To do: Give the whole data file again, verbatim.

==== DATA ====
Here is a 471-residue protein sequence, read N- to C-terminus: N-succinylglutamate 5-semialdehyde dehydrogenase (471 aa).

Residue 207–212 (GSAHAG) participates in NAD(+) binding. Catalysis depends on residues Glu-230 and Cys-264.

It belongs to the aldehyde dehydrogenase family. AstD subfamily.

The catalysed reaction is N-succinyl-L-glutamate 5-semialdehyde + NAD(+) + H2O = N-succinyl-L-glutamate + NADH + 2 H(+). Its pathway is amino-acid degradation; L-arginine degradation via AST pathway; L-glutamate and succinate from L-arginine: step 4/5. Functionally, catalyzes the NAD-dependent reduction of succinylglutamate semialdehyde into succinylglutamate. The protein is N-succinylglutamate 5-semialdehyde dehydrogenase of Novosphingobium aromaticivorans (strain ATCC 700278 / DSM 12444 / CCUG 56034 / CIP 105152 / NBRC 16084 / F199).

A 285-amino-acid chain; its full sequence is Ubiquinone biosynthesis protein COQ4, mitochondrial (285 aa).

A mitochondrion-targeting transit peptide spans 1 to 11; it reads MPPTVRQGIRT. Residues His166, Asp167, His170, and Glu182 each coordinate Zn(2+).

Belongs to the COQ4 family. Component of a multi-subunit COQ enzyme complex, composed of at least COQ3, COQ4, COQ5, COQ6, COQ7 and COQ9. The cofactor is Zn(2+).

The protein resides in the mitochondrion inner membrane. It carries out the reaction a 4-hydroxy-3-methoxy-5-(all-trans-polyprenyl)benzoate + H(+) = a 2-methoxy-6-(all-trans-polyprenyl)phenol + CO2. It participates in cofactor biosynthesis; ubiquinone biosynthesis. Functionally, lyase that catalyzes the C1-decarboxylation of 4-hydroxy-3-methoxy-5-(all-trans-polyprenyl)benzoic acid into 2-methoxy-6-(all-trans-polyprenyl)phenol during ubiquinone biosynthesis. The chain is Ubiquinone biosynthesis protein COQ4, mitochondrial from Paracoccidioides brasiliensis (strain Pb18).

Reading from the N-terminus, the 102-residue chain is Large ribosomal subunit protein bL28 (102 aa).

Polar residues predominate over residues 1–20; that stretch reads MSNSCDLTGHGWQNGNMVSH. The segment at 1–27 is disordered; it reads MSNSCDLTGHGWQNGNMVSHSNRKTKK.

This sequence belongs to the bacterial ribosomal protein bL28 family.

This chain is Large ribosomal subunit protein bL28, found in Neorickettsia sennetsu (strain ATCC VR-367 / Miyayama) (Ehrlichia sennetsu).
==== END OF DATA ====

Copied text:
Here is a 471-residue protein sequence, read N- to C-terminus: N-succinylglutamate 5-semialdehyde dehydrogenase (471 aa).

Residue 207–212 (GSAHAG) participates in NAD(+) binding. Catalysis depends on residues Glu-230 and Cys-264.

It belongs to the aldehyde dehydrogenase family. AstD subfamily.

The catalysed reaction is N-succinyl-L-glutamate 5-semialdehyde + NAD(+) + H2O = N-succinyl-L-glutamate + NADH + 2 H(+). Its pathway is amino-acid degradation; L-arginine degradation via AST pathway; L-glutamate and succinate from L-arginine: step 4/5. Functionally, catalyzes the NAD-dependent reduction of succinylglutamate semialdehyde into succinylglutamate. The protein is N-succinylglutamate 5-semialdehyde dehydrogenase of Novosphingobium aromaticivorans (strain ATCC 700278 / DSM 12444 / CCUG 56034 / CIP 105152 / NBRC 16084 / F199).

A 285-amino-acid chain; its full sequence is Ubiquinone biosynthesis protein COQ4, mitochondrial (285 aa).

A mitochondrion-targeting transit peptide spans 1 to 11; it reads MPPTVRQGIRT. Residues His166, Asp167, His170, and Glu182 each coordinate Zn(2+).

Belongs to the COQ4 family. Component of a multi-subunit COQ enzyme complex, composed of at least COQ3, COQ4, COQ5, COQ6, COQ7 and COQ9. The cofactor is Zn(2+).

The protein resides in the mitochondrion inner membrane. It carries out the reaction a 4-hydroxy-3-methoxy-5-(all-trans-polyprenyl)benzoate + H(+) = a 2-methoxy-6-(all-trans-polyprenyl)phenol + CO2. It participates in cofactor biosynthesis; ubiquinone biosynthesis. Functionally, lyase that catalyzes the C1-decarboxylation of 4-hydroxy-3-methoxy-5-(all-trans-polyprenyl)benzoic acid into 2-methoxy-6-(all-trans-polyprenyl)phenol during ubiquinone biosynthesis. The chain is Ubiquinone biosynthesis protein COQ4, mitochondrial from Paracoccidioides brasiliensis (strain Pb18).

Reading from the N-terminus, the 102-residue chain is Large ribosomal subunit protein bL28 (102 aa).

Polar residues predominate over residues 1–20; that stretch reads MSNSCDLTGHGWQNGNMVSH. The segment at 1–27 is disordered; it reads MSNSCDLTGHGWQNGNMVSHSNRKTKK.

This sequence belongs to the bacterial ribosomal protein bL28 family.

This chain is Large ribosomal subunit protein bL28, found in Neorickettsia sennetsu (strain ATCC VR-367 / Miyayama) (Ehrlichia sennetsu).